“In my view, diversification is the hallmark of savvy investing and one of the most important ways to weather a market correction,” Hunt-Ruddy said. “It’s concerning that more investors are not taking advantage of diversification and rebalancing of their portfolios.”
The poll included two questions that tested investors’ basic knowledge about the markets. Most investors answered correctly on at least one, but only 46% answered both questions correctly.
Asked whether riskier investments tend to provide either higher or lower return potential over time than investments with less risk, 70% of investors correctly answered that riskier investments tended to provide higher potential returns.
However, 21% said the opposite was true, 5% said it depends and 4% were not sure.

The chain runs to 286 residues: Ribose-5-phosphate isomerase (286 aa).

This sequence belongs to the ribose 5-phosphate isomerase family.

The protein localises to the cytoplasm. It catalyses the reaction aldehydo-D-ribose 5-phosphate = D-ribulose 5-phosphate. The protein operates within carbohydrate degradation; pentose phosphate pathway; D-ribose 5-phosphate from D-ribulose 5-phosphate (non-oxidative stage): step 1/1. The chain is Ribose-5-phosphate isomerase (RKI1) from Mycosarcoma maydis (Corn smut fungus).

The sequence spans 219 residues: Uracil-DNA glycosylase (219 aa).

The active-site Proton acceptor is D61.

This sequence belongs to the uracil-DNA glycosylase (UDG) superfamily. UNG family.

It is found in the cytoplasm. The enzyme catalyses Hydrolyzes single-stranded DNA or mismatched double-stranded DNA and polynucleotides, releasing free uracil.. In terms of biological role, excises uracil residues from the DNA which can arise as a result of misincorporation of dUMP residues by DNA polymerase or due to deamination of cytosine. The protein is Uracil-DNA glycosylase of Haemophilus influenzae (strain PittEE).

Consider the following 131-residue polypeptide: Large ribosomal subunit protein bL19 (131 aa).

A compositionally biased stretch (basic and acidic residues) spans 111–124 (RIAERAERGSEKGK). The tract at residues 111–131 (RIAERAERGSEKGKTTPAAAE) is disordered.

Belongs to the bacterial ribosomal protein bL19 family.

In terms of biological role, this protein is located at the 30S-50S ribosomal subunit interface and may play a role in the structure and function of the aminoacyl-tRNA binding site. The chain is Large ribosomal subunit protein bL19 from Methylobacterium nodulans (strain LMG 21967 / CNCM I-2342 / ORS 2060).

And when asked which of four types of investments had provided the best returns on average over the past 20 years, 64% correctly identified stocks.
The most common incorrect answer was gold, followed by bonds and CDs.
“With just 46% of investors answering both of these fundamental investing questions correctly, the remaining 54% may be ill-equipped to be managing their own investments without professional advice,” Hunt-Reddy said. “This underscores the need for financial advisors to be consistently helping investors understand the market as well as their own portfolio.”
Still Risk Averse
Finally, three different questions on the survey showed that although investors did not fear a correction, aversion to market losses remained an important part of their psychology.
Sixty-two percent of respondents said fear of suffering big losses had a greater influence on their investing decisions than the prospect of earning big gains.
Forty-four percent reported that they had savings they had not invested because of concern about the market.
Sixty-three percent of investors said they could tolerate market downturns very or somewhat well, while 35% said they had little or no tolerance for significant downturns.